Updated Jun 25, 2023 - Economy

U.S. Coast Guard leading investigation into cause of sub implosion

 Rear Adm. John Mauger, the First Coast Guard District commander, gives an update on the search efforts for five people aboard a missing submersible approximately 900 miles off Cape Cod, on June 22, 2023 in Boston, Massachusetts.

Rear Adm. John Mauger, the First Coast Guard District commander, during a Thursday news conference in Boston, Massachusetts, on the Titan submersible. Photo: Scott Eisen/Getty Images

The U.S. Coast Guard announced Sunday it's leading an investigation into last week's deadly Titan submersible implosion en route to the Titanic wreck.

Driving the news: "My primary goal is to prevent a similar occurrence by making the necessary recommendations to enhance the safety of the maritime domain worldwide," said Capt. Jason Neubauer, the chief investigator, during a briefing.

  • Neubauer said investigators "are taking all proper precautions on site if we are to encounter any human remains" from the wreckage as they conduct salvage operations and gather evidence into the cause of the Titan submersible disaster that's presumed to have killed all five crew members.

Context: The incident has raised fresh questions about a lack of regulations governing companies around the use of submersibles.

An undated photo shows tourist submersible belongs to OceanGate descents at a sea.
An undated photo shows a tourist submersible belonging to OceanGate descending at sea. Photo: OceanGate/Handout/Anadolu Agency via Getty Images

The big picture: A search and rescue operation was launched after OceanGate's tourist sub lost contact with Canadian support boat the Polar Prince on Sunday.

  • A remotely operated vehicle (ROV) detected on Thursday debris from the Titan on the seabed some 1,600 feet from the bow of the Titanic that indicated a "catastrophic implosion" had occurred on the sub, U.S. Coast Guard Rear Admiral John Mauger said Thursday.
  • OceanGate Expeditions CEO Stockton Rush was piloting the sub. Also aboard were British businessman Hamish Harding, French maritime explorer Paul-Henri Nargeolet, and Shahzada Dawood, a Pakistani-British businessman, and his son Suleman.
  • A Marine Board of Investigation (MBI) was convened in response to the tragedy on Friday, Neubauer said during Sunday's briefing.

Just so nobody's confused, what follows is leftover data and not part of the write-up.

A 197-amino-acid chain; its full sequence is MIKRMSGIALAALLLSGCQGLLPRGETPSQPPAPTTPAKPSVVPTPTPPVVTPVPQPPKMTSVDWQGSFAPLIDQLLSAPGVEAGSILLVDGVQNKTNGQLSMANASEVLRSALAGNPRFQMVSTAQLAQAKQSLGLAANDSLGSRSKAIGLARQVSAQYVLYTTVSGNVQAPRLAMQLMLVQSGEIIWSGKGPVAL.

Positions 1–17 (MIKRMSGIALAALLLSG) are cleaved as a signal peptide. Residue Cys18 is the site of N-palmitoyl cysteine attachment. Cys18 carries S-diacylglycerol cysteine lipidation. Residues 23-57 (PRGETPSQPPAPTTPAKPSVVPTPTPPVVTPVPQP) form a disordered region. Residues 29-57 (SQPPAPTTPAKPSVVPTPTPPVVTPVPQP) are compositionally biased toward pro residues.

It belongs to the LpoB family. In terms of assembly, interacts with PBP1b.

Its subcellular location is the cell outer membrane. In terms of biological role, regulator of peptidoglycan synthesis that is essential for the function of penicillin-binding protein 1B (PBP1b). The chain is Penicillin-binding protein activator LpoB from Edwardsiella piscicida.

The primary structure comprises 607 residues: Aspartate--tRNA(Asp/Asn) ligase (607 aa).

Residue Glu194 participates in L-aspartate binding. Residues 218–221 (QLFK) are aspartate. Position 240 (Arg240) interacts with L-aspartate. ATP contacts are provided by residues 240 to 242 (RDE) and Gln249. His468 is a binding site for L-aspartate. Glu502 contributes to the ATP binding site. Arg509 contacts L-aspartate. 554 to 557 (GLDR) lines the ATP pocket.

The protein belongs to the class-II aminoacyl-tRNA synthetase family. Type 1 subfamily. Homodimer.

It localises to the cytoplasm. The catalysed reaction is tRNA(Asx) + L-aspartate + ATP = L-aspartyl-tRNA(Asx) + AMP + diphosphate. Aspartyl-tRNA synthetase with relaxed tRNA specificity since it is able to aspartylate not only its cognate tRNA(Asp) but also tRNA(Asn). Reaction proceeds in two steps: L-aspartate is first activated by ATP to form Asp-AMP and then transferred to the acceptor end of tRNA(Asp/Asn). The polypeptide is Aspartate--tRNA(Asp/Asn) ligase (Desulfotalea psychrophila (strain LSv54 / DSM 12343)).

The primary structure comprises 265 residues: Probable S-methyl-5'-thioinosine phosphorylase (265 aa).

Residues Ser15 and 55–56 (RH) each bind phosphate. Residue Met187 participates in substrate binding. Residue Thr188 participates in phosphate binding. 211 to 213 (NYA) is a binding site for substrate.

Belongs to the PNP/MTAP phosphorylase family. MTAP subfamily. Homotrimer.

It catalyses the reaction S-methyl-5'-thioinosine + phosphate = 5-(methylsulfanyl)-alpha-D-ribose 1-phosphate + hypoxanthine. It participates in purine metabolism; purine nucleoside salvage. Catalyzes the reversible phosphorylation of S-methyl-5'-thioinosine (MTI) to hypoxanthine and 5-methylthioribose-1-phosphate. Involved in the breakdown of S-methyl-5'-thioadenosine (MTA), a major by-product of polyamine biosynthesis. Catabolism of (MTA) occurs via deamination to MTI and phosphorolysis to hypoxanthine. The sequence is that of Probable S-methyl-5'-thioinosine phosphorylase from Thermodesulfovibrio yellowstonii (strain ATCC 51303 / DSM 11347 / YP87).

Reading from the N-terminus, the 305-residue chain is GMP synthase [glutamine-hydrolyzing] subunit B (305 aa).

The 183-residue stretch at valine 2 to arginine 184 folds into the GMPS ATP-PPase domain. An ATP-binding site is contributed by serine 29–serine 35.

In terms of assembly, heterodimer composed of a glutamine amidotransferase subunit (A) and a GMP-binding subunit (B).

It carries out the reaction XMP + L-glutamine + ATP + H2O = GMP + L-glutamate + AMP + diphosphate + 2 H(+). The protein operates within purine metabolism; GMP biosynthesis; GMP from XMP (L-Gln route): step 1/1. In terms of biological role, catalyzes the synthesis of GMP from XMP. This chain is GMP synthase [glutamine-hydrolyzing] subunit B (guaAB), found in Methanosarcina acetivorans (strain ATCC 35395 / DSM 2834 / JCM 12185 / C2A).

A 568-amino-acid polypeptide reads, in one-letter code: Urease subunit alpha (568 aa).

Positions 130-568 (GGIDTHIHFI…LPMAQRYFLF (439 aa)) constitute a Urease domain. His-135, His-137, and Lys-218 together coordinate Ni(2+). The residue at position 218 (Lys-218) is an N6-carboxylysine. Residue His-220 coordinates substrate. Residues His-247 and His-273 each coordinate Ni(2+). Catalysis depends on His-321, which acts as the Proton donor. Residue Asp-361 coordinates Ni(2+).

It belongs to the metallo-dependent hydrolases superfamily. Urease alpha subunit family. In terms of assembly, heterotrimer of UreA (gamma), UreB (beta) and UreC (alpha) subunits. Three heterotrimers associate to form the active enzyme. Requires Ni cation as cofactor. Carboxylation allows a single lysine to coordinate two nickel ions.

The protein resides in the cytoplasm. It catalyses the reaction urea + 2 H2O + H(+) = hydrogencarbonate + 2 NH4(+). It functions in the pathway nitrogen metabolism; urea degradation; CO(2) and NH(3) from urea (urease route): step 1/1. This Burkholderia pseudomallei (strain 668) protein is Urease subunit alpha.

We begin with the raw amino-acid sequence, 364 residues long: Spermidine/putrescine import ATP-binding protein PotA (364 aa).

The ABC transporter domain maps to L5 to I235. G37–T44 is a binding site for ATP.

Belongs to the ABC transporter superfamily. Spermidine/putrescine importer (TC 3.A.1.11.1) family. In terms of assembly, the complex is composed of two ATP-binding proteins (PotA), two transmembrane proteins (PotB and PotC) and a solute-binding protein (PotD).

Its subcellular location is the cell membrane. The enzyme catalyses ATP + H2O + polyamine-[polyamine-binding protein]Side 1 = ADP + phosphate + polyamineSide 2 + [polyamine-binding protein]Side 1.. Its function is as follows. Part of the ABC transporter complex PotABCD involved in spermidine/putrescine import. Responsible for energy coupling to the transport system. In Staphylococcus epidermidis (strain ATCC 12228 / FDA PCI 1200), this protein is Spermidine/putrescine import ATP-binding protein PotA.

Zoom out: This is "the highest level of investigation the Coast Guard conducts," per Neubauer. U.S. and Canadian authorities are gathering evidence in the port of St. John's, Newfoundland, while authorities including the U.S. National Transportation Safety Board, its counterpart in Canada and French and British authorities are also assisting, he said.

  • "The priority of the investigation is to recover items from the seafloor. We have already mapped the accident site," he added.

Meanwhile, Pelagic Research Services (PRS), said in a statement Sunday its ROV Odysseus 6K was "on the seafloor on its fourth dive" since arriving at the search site to assist in the response after being contacted by OceanGate.

  • The company that's based in South Wellfleet, Massachusetts, located debris at the Titan search site on Thursday.

Of note: The MBI "is also responsible for accountability aspects of the incident and it can make recommendations to the proper authorities to pursue civil or criminal sanctions as necessary," per Neubauer.

  • "However, any subsequent enforcement activities would be pursued under a separate investigation."

What's next: Once investigators have completed the probe, the MBI will submit a report to the Coast Guard with recommendations and conclusions.

A screenshot of a PRS tweet showing images of the Titan search with its ROV saying: "PELAGIC ODYSSEUS Continues Titan Recovery Mission. Photos approved for news media release from the 4th dive completed on Sunday. (┬ęPelagic Research Services, 2023)
Photo: Pelagic Research Services/Twitter

Editor's note: This article has been updated with comment and images from Pelagic Research Services and further context.

Go deeper